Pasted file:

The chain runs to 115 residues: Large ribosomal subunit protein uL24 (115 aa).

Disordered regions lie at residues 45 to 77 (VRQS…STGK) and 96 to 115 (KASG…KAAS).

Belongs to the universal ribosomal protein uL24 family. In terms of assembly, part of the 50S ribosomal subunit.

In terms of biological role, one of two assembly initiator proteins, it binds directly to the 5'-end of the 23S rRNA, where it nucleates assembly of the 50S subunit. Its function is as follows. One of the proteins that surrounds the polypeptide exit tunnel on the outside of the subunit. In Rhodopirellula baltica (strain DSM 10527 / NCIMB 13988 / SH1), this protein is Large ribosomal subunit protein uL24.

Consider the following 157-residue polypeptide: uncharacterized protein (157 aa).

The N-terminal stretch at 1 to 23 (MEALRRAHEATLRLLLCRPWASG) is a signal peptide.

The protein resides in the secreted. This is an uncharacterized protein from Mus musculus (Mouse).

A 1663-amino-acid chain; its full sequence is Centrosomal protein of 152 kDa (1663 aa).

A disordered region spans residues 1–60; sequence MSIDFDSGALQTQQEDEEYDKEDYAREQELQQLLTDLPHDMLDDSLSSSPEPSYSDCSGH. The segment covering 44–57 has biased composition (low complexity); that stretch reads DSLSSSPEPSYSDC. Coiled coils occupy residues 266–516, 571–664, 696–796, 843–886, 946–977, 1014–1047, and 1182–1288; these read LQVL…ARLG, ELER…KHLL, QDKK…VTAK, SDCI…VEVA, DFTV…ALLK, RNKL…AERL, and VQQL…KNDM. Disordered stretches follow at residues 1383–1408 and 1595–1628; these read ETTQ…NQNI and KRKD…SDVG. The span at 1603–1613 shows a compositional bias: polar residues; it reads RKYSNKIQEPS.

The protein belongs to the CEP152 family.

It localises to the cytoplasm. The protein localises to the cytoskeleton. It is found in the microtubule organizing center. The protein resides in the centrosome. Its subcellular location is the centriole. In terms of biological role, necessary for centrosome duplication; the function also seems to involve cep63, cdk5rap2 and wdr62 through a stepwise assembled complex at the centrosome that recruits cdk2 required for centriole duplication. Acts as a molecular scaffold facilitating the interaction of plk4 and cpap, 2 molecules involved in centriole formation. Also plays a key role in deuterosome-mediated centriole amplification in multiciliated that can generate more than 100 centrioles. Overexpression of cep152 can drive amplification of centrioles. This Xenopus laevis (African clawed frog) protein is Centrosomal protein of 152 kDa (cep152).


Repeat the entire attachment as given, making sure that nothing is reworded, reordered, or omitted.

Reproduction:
The chain runs to 115 residues: Large ribosomal subunit protein uL24 (115 aa).

Disordered regions lie at residues 45 to 77 (VRQS…STGK) and 96 to 115 (KASG…KAAS).

Belongs to the universal ribosomal protein uL24 family. In terms of assembly, part of the 50S ribosomal subunit.

In terms of biological role, one of two assembly initiator proteins, it binds directly to the 5'-end of the 23S rRNA, where it nucleates assembly of the 50S subunit. Its function is as follows. One of the proteins that surrounds the polypeptide exit tunnel on the outside of the subunit. In Rhodopirellula baltica (strain DSM 10527 / NCIMB 13988 / SH1), this protein is Large ribosomal subunit protein uL24.

Consider the following 157-residue polypeptide: uncharacterized protein (157 aa).

The N-terminal stretch at 1 to 23 (MEALRRAHEATLRLLLCRPWASG) is a signal peptide.

The protein resides in the secreted. This is an uncharacterized protein from Mus musculus (Mouse).

A 1663-amino-acid chain; its full sequence is Centrosomal protein of 152 kDa (1663 aa).

A disordered region spans residues 1–60; sequence MSIDFDSGALQTQQEDEEYDKEDYAREQELQQLLTDLPHDMLDDSLSSSPEPSYSDCSGH. The segment covering 44–57 has biased composition (low complexity); that stretch reads DSLSSSPEPSYSDC. Coiled coils occupy residues 266–516, 571–664, 696–796, 843–886, 946–977, 1014–1047, and 1182–1288; these read LQVL…ARLG, ELER…KHLL, QDKK…VTAK, SDCI…VEVA, DFTV…ALLK, RNKL…AERL, and VQQL…KNDM. Disordered stretches follow at residues 1383–1408 and 1595–1628; these read ETTQ…NQNI and KRKD…SDVG. The span at 1603–1613 shows a compositional bias: polar residues; it reads RKYSNKIQEPS.

The protein belongs to the CEP152 family.

It localises to the cytoplasm. The protein localises to the cytoskeleton. It is found in the microtubule organizing center. The protein resides in the centrosome. Its subcellular location is the centriole. In terms of biological role, necessary for centrosome duplication; the function also seems to involve cep63, cdk5rap2 and wdr62 through a stepwise assembled complex at the centrosome that recruits cdk2 required for centriole duplication. Acts as a molecular scaffold facilitating the interaction of plk4 and cpap, 2 molecules involved in centriole formation. Also plays a key role in deuterosome-mediated centriole amplification in multiciliated that can generate more than 100 centrioles. Overexpression of cep152 can drive amplification of centrioles. This Xenopus laevis (African clawed frog) protein is Centrosomal protein of 152 kDa (cep152).